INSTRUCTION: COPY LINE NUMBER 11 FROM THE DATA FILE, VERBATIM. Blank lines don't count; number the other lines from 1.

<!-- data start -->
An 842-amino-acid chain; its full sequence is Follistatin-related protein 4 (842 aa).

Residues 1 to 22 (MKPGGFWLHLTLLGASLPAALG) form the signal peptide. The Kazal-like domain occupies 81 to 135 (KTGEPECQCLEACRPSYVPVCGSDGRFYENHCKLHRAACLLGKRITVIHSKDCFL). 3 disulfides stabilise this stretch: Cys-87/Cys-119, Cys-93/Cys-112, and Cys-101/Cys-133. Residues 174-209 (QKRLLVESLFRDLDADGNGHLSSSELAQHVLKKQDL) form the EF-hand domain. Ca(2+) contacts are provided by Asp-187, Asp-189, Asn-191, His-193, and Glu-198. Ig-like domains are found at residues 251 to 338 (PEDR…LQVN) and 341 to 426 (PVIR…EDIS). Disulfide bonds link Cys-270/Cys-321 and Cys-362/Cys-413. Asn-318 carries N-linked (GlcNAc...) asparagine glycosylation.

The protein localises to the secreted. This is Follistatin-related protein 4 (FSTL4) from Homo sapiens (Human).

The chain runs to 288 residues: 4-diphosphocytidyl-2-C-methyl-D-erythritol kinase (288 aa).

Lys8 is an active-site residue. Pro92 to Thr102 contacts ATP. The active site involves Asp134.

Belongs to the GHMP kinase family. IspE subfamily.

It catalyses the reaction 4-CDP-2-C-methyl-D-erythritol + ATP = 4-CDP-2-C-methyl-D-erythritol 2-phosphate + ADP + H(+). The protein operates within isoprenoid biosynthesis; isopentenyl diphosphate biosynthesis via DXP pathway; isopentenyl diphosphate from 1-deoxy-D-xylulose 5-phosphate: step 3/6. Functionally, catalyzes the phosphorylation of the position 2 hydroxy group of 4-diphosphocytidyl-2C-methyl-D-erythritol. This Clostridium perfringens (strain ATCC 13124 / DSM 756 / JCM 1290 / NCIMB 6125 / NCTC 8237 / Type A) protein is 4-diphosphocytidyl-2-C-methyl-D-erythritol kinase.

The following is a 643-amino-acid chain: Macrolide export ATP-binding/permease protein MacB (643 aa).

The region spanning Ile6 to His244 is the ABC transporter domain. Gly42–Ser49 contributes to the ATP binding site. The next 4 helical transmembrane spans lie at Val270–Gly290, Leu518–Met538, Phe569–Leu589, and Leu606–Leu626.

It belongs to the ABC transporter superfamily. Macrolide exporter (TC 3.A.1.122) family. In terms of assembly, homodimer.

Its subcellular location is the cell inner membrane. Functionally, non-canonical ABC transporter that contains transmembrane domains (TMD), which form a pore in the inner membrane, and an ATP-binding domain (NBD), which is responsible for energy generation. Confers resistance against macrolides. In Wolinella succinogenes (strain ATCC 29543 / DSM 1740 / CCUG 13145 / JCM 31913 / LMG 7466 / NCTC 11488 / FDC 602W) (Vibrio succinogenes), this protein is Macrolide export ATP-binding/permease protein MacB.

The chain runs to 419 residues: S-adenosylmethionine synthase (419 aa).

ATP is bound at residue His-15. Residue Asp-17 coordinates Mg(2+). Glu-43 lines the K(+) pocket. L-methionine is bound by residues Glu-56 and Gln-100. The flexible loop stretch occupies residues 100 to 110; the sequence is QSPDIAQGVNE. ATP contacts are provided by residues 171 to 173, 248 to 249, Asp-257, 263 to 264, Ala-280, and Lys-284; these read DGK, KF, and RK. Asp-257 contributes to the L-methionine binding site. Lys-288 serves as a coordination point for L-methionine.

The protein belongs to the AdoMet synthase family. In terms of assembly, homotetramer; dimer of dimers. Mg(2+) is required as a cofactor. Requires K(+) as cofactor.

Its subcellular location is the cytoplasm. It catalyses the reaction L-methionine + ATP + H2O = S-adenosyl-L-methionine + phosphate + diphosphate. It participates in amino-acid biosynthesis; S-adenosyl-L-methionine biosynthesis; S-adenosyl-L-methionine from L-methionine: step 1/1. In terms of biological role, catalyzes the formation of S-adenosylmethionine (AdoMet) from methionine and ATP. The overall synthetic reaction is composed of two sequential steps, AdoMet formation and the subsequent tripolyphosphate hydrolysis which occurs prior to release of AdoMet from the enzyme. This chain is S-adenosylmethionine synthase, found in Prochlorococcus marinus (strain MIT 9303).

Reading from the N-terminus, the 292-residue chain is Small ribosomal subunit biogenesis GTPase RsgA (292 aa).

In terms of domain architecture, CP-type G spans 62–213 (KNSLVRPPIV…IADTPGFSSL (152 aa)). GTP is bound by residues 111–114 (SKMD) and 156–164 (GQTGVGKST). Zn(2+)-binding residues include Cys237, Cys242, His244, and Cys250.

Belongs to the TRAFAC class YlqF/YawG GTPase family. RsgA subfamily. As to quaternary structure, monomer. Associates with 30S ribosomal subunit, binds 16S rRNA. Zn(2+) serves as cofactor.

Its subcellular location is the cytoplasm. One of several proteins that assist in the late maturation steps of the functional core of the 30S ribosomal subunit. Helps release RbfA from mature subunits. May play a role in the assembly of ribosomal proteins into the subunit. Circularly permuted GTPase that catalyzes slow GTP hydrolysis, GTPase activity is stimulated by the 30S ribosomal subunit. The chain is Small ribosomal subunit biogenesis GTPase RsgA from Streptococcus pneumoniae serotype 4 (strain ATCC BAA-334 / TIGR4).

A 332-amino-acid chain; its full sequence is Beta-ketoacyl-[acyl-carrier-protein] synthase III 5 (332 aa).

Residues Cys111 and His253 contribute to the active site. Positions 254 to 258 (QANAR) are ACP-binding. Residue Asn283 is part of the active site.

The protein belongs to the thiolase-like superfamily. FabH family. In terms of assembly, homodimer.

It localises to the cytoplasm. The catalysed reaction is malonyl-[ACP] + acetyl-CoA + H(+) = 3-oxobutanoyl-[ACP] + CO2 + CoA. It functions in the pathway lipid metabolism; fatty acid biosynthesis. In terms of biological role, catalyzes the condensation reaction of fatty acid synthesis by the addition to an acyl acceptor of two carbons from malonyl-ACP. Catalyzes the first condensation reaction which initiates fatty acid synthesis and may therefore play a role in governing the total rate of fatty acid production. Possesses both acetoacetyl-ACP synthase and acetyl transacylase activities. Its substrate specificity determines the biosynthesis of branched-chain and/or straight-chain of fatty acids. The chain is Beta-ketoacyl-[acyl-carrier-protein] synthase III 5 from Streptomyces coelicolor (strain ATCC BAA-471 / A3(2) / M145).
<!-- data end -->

Its subcellular location is the cell inner membrane. Functionally, non-canonical ABC transporter that contains transmembrane domains (TMD), which form a pore in the inner membrane, and an ATP-binding domain (NBD), which is responsible for energy generation. Confers resistance against macrolides. In Wolinella succinogenes (strain ATCC 29543 / DSM 1740 / CCUG 13145 / JCM 31913 / LMG 7466 / NCTC 11488 / FDC 602W) (Vibrio succinogenes), this protein is Macrolide export ATP-binding/permease protein MacB.